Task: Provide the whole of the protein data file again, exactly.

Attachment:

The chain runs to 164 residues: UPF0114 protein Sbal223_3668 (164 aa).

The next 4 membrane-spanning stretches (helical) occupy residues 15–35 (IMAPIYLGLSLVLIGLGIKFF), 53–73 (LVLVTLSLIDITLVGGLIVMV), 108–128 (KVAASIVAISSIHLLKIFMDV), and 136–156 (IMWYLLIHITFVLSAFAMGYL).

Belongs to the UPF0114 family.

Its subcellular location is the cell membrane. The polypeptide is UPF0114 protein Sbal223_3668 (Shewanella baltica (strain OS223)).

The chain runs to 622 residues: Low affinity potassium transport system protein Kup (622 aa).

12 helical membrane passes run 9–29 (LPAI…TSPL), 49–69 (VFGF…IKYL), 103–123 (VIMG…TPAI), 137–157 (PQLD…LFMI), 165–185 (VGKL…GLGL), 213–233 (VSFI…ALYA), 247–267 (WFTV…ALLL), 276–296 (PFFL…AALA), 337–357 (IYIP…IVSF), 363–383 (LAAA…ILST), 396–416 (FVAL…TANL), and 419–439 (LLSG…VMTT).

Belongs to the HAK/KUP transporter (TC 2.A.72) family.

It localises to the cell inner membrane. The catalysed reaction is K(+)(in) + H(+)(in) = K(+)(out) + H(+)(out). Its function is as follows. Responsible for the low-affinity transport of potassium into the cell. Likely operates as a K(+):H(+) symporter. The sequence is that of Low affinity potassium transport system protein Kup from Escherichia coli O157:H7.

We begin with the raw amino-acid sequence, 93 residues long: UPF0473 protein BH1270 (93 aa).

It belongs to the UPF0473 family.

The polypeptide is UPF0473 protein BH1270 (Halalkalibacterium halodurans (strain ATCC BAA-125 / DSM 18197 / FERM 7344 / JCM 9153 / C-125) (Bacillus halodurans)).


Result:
The chain runs to 164 residues: UPF0114 protein Sbal223_3668 (164 aa).

The next 4 membrane-spanning stretches (helical) occupy residues 15–35 (IMAPIYLGLSLVLIGLGIKFF), 53–73 (LVLVTLSLIDITLVGGLIVMV), 108–128 (KVAASIVAISSIHLLKIFMDV), and 136–156 (IMWYLLIHITFVLSAFAMGYL).

Belongs to the UPF0114 family.

Its subcellular location is the cell membrane. The polypeptide is UPF0114 protein Sbal223_3668 (Shewanella baltica (strain OS223)).

The chain runs to 622 residues: Low affinity potassium transport system protein Kup (622 aa).

12 helical membrane passes run 9–29 (LPAI…TSPL), 49–69 (VFGF…IKYL), 103–123 (VIMG…TPAI), 137–157 (PQLD…LFMI), 165–185 (VGKL…GLGL), 213–233 (VSFI…ALYA), 247–267 (WFTV…ALLL), 276–296 (PFFL…AALA), 337–357 (IYIP…IVSF), 363–383 (LAAA…ILST), 396–416 (FVAL…TANL), and 419–439 (LLSG…VMTT).

Belongs to the HAK/KUP transporter (TC 2.A.72) family.

It localises to the cell inner membrane. The catalysed reaction is K(+)(in) + H(+)(in) = K(+)(out) + H(+)(out). Its function is as follows. Responsible for the low-affinity transport of potassium into the cell. Likely operates as a K(+):H(+) symporter. The sequence is that of Low affinity potassium transport system protein Kup from Escherichia coli O157:H7.

We begin with the raw amino-acid sequence, 93 residues long: UPF0473 protein BH1270 (93 aa).

It belongs to the UPF0473 family.

The polypeptide is UPF0473 protein BH1270 (Halalkalibacterium halodurans (strain ATCC BAA-125 / DSM 18197 / FERM 7344 / JCM 9153 / C-125) (Bacillus halodurans)).